A Day in Deep Creek Hot Springs

Those who enjoy a slight hike which can last about 45 minutes, Deep Creek Hot Springs is a perfect place to be. Deep Creek Hot Springs is located southeast of the town of Hesperia and is located within the federal lands of the San Bernardino National Forest. The hot pools are located in some fascinating rock outcroppings where the creek makes a sharp bend around the end of a ridge. The hot spring’s water is clear and non-sulphur smelling. Its temperature exiting the ground is over 100 degrees where it then flows into seven man-made soaking pools adjacent an annual flowing creek.

To reach Deep Creek Hot Springs from the greater Los Angeles region, take Interstate 15 north to Hesperia. Exit to Bear Valley Road and travel east for almost 10 miles to Central Road. Turn right on Central and drive 3 miles south to Ocotillo Way and turn left. Then go 2.3 miles to Bowen Ranch Road. Turn right (south) and go an additional 6 miles to Bowen Ranch. Bowen Ranch is private land which lies directly north of the shortest National Forest trail (1.1 miles long) to the hot springs.

There is an entrance fee to be paid and a short drive to a parking site. A photocopy of a map of Deep Creek is also provided. From the parking site you will reach the national forest hot springs trailhead after a half-mile hike with about a 160-foot drop in elevation. The national forest trailhead starts at a desert elevation of about 4220 feet. During a 1.1 mile hike, it descends to an elevation of 3720 feet. At this point, you are about 700 feet away from the hot spring but you are standing atop the end of a ridge 200 feet overlooking your destination. From here, most hikers choose to take the steep, sandy, and slippery direct route. However, if you want a safer route you may follow a trail on the west slope of the ridge but the distance is about double.

If you’re into the weird sort of adventure, many take this hike wearing their birthday suits – that is, fully naked. Not only it is allowed, but by custom some hikers do that, but of course there are those who do not have that much guts and by chance you may encounter some of them and that includes myself.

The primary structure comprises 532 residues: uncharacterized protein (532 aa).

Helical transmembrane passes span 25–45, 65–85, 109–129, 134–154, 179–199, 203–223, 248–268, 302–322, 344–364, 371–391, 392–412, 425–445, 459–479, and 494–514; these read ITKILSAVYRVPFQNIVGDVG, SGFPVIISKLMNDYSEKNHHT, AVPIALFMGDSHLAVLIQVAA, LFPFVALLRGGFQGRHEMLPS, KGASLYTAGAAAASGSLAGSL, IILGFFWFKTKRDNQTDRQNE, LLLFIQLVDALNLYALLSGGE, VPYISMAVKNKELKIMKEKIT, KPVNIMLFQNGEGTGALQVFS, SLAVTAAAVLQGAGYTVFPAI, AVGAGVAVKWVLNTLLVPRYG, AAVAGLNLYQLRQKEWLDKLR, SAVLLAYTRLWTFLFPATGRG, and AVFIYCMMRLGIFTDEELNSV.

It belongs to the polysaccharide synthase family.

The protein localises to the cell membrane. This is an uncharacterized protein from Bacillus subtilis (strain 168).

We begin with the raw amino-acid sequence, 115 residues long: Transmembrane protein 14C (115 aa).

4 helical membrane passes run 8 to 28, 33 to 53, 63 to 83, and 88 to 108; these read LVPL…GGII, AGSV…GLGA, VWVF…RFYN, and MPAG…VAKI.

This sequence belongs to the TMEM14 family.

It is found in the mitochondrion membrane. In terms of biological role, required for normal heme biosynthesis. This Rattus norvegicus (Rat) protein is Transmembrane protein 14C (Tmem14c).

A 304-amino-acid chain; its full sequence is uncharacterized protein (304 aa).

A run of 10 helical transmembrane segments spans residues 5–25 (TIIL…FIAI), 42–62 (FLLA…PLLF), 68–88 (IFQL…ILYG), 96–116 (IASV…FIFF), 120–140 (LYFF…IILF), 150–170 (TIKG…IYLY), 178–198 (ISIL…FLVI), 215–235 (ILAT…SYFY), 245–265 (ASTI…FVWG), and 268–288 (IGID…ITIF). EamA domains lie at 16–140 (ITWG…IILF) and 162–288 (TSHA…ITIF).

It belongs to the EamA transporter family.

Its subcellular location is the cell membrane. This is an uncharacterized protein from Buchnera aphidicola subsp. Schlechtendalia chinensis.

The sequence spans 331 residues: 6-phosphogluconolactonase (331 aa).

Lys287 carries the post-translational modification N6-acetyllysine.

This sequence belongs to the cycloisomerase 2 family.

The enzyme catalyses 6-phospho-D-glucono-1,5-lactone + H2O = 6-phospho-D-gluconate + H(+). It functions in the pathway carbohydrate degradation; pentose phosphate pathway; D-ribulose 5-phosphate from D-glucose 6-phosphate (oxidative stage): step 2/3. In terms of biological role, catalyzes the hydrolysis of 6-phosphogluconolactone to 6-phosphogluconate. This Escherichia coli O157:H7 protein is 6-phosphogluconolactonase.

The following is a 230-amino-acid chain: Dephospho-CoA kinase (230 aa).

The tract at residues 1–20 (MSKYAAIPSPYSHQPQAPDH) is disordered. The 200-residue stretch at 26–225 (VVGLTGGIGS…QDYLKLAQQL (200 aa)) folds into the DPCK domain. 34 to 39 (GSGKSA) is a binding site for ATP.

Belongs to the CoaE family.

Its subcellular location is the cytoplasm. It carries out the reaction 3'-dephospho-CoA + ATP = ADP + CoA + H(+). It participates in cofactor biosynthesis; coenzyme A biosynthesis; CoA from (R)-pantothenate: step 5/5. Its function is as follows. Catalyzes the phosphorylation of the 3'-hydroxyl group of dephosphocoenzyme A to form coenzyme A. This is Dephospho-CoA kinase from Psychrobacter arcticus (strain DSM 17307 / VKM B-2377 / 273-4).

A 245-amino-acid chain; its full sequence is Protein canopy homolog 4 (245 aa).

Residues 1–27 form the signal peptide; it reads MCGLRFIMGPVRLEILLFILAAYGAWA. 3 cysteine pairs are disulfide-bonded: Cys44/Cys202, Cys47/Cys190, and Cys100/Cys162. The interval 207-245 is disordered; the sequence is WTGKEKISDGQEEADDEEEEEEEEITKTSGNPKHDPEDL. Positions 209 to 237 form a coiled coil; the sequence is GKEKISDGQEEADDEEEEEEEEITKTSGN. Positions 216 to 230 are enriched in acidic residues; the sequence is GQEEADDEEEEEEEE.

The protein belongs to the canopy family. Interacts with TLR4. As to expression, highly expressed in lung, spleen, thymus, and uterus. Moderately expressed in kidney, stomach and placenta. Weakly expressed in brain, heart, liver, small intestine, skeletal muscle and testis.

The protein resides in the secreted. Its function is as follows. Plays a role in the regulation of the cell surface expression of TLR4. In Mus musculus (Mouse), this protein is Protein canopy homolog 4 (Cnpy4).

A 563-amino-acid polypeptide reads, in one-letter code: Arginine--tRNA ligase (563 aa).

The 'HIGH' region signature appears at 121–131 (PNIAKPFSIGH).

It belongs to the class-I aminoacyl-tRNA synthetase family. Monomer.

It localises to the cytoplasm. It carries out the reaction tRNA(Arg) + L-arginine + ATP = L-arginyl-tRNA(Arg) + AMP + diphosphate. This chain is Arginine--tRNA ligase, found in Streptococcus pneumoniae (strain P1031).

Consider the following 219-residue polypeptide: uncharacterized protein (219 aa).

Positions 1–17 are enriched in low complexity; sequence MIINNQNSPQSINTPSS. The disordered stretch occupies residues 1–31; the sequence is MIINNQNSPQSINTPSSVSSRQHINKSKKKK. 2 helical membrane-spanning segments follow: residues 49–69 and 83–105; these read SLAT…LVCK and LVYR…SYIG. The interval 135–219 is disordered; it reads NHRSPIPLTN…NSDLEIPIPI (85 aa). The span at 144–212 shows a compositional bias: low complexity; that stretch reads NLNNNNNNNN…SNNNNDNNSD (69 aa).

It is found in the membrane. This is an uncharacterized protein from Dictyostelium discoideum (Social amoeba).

On the way to the springs, you will pass through scrub brushes, so if you plan to do a nude hike beware low hanging fruit may get some not so welcome attention. Be sure to wear some sunscreen or do not do it in the summer. Near the springs the scrub brush transforms into shade trees and green vegetation along the creek. The hot springs are located on the opposite side of the wide cold creek, which is several feet deep. After wading through the cold creek, which can be very cold, allow a few minutes for your body to recover from the chill before plunging in the hot spring to avoid temperature shock. The water is so relaxing and said to be therapeutic.

No overnight camping is allowed near the creek so decide to leave early before darkness fall. The return hike will take about double the time you spent in going to the springs because this time it will be an uphill climb back to Bowen Ranch. But Deep Creek Hot Springs is definitely the best of its kind in the Southwest. Enjoy!

© 2008, Joe Loiacano
Available for free reprint in original content only.

Joe Loiacano is an avid outdoors enthusiast who enjoys exploring all that nature has to offer. He combines his love of the great outdoors with writing to share with others natures hidden gems that so few even realize were right there under their nose all along. For a great website to meet others with a passion for adventure visit http://www.outdoorsclub.org

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